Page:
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Old 05-22-2016, 10:02 AM   #1
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Join Date: May 2016
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New Generator install cost

We are looking at a used class C without a generator. I have spent a ton of time researching online and only can find Onan's available (permanent units) and the cost is much more than I anticipated.
Does anyone have a clue if other companies make Similar style units (at a more reasonable cost)?
A few years ago we had another brand in one of our class c's that we were very happy with although I don't recall what it was.
The cost of an Onan may be a deal breaker as it appears It may add at least 4K. (Generator,transfer etc.)
I gave a deposit that I most likely will loose if I walk however, not sure I can justify adding 4K (or more) to the unit (plus with a used "as is" unit anticipating possible other unknown issues). A generator is a must have for us.
Thanks in advance.
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Old 05-22-2016, 10:09 AM   #2
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Ways, if your unit is generator prepped, the install should be relatively easy assuming the generator footprint is the same. Most either side out (if the bay is large enough) - or more typical on Class-C's - they get lifted up by a motorcycle or transmission type jack. It's a hard job for one person.

You'll need exhaust work (probably any exhaust shop). Fuel lines, and connection to the transfer switch.

"Option prices" for generators on new RVs are easily in the $5000-$6000 range for 30-50a units.


Generac made Onan-style generators for a while, I'm not sure if they do any more.


As an alternative that I've used on a Class-A (and a Class-C) in the south when the factory Onan didn't like the 105 degree heat over the highway, I installed a hitch carrier and simply strapped a generator to the back. Doing this, you can have a working generator setup for $500 or so (assuming a 30A generator like the Champion 3500). It'll buy you some time to find a good deal on an Onan. I actually ran our Jayco like this simply to keep hours off the Onan. The Champion 3500 would run 6+ hours or so on a tank of fuel. If you wanted to be a little more neighbor friendly, consider a Champion or Yamaha inverter generator, but you're then looking at $1000+.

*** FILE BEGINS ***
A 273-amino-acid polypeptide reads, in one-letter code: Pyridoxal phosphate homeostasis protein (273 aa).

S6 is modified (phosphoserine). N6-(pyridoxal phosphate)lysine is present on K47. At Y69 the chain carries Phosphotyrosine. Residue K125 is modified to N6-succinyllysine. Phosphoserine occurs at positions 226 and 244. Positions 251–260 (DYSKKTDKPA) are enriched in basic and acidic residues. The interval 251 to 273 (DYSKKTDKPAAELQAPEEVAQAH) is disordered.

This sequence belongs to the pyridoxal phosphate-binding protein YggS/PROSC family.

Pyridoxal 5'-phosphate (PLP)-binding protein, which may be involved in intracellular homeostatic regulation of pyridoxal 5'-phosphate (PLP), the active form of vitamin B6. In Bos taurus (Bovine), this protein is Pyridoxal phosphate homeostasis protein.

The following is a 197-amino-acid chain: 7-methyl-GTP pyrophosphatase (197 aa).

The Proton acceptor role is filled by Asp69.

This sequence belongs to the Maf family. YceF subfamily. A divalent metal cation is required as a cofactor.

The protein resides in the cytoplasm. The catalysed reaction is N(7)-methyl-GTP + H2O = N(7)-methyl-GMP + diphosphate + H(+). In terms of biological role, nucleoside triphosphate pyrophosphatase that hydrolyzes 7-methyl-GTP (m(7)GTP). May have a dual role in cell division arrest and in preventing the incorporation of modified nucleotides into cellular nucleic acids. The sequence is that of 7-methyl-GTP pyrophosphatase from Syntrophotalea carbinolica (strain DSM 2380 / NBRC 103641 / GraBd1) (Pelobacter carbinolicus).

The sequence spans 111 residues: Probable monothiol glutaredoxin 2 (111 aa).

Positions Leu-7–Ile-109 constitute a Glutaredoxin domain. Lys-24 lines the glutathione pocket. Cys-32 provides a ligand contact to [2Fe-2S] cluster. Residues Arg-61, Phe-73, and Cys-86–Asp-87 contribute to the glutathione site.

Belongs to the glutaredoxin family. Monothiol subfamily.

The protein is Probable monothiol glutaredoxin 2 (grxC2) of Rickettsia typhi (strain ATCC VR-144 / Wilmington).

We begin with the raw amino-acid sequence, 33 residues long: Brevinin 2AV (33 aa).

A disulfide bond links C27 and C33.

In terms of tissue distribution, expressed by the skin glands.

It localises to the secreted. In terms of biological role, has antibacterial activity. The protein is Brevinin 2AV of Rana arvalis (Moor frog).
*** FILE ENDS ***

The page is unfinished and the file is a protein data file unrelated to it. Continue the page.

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Old 05-22-2016, 10:54 AM   #3
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Thanks that is a great idea. We had almost talked ourselves out of the unit.

This option we can at least try out the unit for a bit and see if we want to drop the money into it, use without or sell and move on. We have had a similar unit and loved it.

I have a new generator we got for backup I think its a 3500 4200 peak? that may work for a time. Will have to check the AC specs on the MH. etc.
Plus after I read your post with a battery for the pump 12 volt lights etc. I could always add an additional battery to the unit for that stuff as well.

This one seems to be a decent deal compared to what is available out there. Used Class C rear beds 25'sh feet that aren't super old, leaky, etc. or or almost new $ seem to be hard to come by.
Thanks for the suggestion.


Quote:
Originally Posted by cb1000rider View Post
Ways, if your unit is generator prepped, the install should be relatively easy assuming the generator footprint is the same. Most either side out (if the bay is large enough) - or more typical on Class-C's - they get lifted up by a motorcycle or transmission type jack. It's a hard job for one person.

You'll need exhaust work (probably any exhaust shop). Fuel lines, and connection to the transfer switch.

"Option prices" for generators on new RVs are easily in the $5000-$6000 range for 30-50a units.


Generac made Onan-style generators for a while, I'm not sure if they do any more.


As an alternative that I've used on a Class-A (and a Class-C) in the south when the factory Onan didn't like the 105 degree heat over the highway, I installed a hitch carrier and simply strapped a generator to the back. Doing this, you can have a working generator setup for $500 or so (assuming a 30A generator like the Champion 3500). It'll buy you some time to find a good deal on an Onan. I actually ran our Jayco like this simply to keep hours off the Onan. The Champion 3500 would run 6+ hours or so on a tank of fuel. If you wanted to be a little more neighbor friendly, consider a Champion or Yamaha inverter generator, but you're then looking at $1000+.
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Old 05-22-2016, 11:39 AM   #4
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OK, generators in RVs can be funky, I got burned buying a 5500 watt generator, but it was only like 22A at the 240V plug, so using one side of it that plug, you get 120V @ 22A = 2640 watts usable. It'll run a 240V welder just fine, but eventually blows the circuit breaker with running AC and the fridge, because those are only 120v.

Typically you want to look for a generator that has a 30A plug (assuming your rig is single AC) - most "home" generators are rated at 240V, which doesn't help you much if you're a 30A rig (120V).

I got more "useful" power out of the 3500 watt champion in a 30A configuration.

Likely your generator WILL run that AC, but perhaps nothing else - depending on how it is wired. If it's got a 30A plug, you're probably OK. It may be worth trying initially.
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Old 05-22-2016, 12:31 PM   #5
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Worst case buy another portable unit. Thanks for your help. I do believe it is all wired tomorrow I will find out.
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